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Where Women Glow

May 30, 2012

marked us out from the start –
a shiver across the Fens
who calls their house that?

Dad couldn’t shake his easy g’day
it hung in the air behind
him – eucalyptus haze –

and mum – it was her vowels
raised eyebrows, drew village looks
amongst the after school huddle

their tight weave of knowing glances
crochet-hooked to last, flicked
the net close round them
-not us

-suited me fine
no, not Rebecca
nope, not Christened and
never allowed to watch
(so common) Coronation Street

ran faster, netted more goals
(wing attack)
shoved remorselessly
and danced sharper to Prince Buster,
honing, over flat years, a tonic Sta-prest sneer,
a sharp mouth, a long plan –

off-comers with
no urge to sink
into black peat middle ground

short roots

for a clean exit southerly.


Linking to another wonderful Open Link Night at ~ where poets come to read

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  1. Jo @ SummertimePublishing permalink

    So now we know everything about you. I loved ‘shoved remorselessly’ and retractable roots, particularly. Very clever. A snapshot of your childhood.

    • Thanks Jo… some poetic licence in what was selected for inclusion here.. always an eye to the narrative.. 🙂 Hope it feels authentic.. I was certainly drawing on my own experience.

  2. pristine…sharp-edged…crystalline…a black-and-white photo, poetry perfect

  3. def a sharp edge to your descriptions…glad of the short roots and escape…sometimes that is the best thing for sure…

  4. Not sure if I get the hang of this one, but loved ‘eucalyptus haze’… Something primordial and exotic about it.

    • Thanks for the feedback Face.. much appreciated. It’s about a very specific small-town English up-bringing – not surprising that feels a little hard to penetrate..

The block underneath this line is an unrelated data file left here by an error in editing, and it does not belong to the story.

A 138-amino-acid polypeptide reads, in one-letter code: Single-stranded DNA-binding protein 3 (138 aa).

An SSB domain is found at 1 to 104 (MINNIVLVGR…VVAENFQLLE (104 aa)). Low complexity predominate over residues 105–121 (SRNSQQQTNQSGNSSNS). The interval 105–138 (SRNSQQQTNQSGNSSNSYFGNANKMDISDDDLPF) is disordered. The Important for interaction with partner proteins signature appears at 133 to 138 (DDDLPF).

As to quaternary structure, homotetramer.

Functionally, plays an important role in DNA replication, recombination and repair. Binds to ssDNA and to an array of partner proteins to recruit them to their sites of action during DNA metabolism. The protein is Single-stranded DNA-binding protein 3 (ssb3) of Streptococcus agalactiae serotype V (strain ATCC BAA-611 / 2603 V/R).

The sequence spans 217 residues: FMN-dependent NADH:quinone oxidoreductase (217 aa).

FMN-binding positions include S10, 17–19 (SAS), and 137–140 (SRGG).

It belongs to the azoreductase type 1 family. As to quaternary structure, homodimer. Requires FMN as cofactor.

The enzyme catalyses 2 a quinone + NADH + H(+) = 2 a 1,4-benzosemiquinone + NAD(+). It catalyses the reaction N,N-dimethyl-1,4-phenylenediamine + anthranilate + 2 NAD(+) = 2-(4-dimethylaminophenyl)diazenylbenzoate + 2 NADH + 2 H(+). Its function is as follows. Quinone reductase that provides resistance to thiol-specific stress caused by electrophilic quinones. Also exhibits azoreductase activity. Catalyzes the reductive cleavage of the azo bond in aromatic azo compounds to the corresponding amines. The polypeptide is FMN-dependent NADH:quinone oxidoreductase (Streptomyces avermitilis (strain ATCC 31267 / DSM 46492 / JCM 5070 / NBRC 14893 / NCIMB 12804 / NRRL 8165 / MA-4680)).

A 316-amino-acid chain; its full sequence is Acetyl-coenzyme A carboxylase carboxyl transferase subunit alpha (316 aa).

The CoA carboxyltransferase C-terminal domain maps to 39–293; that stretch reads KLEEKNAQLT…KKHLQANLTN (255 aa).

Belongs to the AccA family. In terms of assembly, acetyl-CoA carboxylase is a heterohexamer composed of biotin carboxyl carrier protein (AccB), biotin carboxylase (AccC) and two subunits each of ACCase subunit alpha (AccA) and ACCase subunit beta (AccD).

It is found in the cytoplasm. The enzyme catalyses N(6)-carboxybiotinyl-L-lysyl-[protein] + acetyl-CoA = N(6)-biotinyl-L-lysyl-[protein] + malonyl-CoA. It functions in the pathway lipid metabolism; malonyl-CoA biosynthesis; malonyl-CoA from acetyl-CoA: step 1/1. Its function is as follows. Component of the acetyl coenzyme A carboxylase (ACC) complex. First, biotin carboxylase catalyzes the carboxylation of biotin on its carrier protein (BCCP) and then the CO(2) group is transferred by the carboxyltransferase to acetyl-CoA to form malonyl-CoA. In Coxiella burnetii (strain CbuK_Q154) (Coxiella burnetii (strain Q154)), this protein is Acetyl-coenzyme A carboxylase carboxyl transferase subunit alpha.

5. Great opener! Who calls their house that?

  6. Oooo, ok there! Loved the picture, the tight words, the freeness of the verse, the last six lines, leaving me smiling.

  7. This is so tightly spun, so quick, perceptive, sharp–just like the protagonist!!! This was a pleasure to read again and again.

  8. The line eucaplytus haze evoked some really strong childhood memories for me–who grew up in a grove of them in Southern California. I think that reiterates how much the sense of smell stimulates our remembering. Nice.

    • I’m with you there Victoria and love to use smell in my poetry.. for just that reason. It is such an intense concentration of a moment. Thanks for visiting.. great to see you here.

  9. i used to watch coronation street when i was in bracknell for a month…brought back some memories..tightly penned becky and like victoria enjoyed that you wove in some scent..

  10. This narrative is wonderful. It gives me another level to link with you since I also had short roots and didn’t quite fit. Luckily, I found who I was without the ritual influences as you did. Love the infusion of scent and motion 🙂

  11. Thanks, Beth… happy to hear you can identify. People are worth putting roots down for, not places I think. Glad I had the opportunity to up and go…

  12. A few times now I have read the ‘fair field full of flowers’ poem
    and I feel like that needs a bit of work because i find in it there are artificialdoms which distract me (from the moment) kind of like the way a man doesn’t want too smell potpourri in a room, he wants to smell a woman. Then I think that’s what a man wants, and I really have no idea what a woman wants. Maybe it’s a good to go poem. This poem fairly races along but I found that with my colonial roots I could follow along and if this was a part of your childhood then aspects of it were of my childhood also. Could I say it’s the most real poem I’ve read from you and certainly when you are approaching any poem you can come at it from any way-point but, I appreciated that honesty here. It was something to follow – and I feel a bit sad after it, like when you go through an old album and see pictures of your children, bittersweet is the thing. Like the fight in you.

    • Thanks Daniel for your (always) thoughtful comments on both the poems you mention. This one is absolutely straight out of my memories, and far as memories are real, this is. I’m happy to know it feels the genuine article.

      As for the fair field.. couldn’t be more of a contrast.. it is artificial in the sense that it is consciously a construction, surrealist in some ways, attempting I suppose to approach what is lurking in our (my)corners, real and felt, but often denied, ignored or not accurately identified. A unicorn seemed a useful way of tackling that… I’d be really interested to know which bits you find hard to take or whether it’s the concept as a whole..?

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